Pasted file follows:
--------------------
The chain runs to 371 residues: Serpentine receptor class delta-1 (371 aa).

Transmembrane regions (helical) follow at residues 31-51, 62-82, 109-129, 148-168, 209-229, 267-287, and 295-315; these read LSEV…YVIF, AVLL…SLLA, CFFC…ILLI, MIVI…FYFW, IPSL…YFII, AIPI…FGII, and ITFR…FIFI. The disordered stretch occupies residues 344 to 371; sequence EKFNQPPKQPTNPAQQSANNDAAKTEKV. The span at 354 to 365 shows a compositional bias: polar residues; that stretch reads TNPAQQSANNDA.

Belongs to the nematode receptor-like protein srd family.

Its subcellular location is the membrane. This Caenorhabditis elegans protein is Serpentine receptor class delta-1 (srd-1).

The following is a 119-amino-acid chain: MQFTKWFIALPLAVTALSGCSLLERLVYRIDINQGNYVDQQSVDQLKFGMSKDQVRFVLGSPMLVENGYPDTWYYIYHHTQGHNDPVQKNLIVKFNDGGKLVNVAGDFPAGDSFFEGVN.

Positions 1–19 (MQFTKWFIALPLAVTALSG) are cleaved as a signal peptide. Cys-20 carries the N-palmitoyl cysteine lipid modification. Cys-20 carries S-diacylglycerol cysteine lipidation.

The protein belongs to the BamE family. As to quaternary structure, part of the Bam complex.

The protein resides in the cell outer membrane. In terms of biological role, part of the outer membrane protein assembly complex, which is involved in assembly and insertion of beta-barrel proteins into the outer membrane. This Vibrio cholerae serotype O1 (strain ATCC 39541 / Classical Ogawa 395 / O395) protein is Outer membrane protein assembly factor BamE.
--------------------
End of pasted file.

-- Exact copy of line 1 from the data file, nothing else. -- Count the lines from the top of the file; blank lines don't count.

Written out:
The chain runs to 371 residues: Serpentine receptor class delta-1 (371 aa).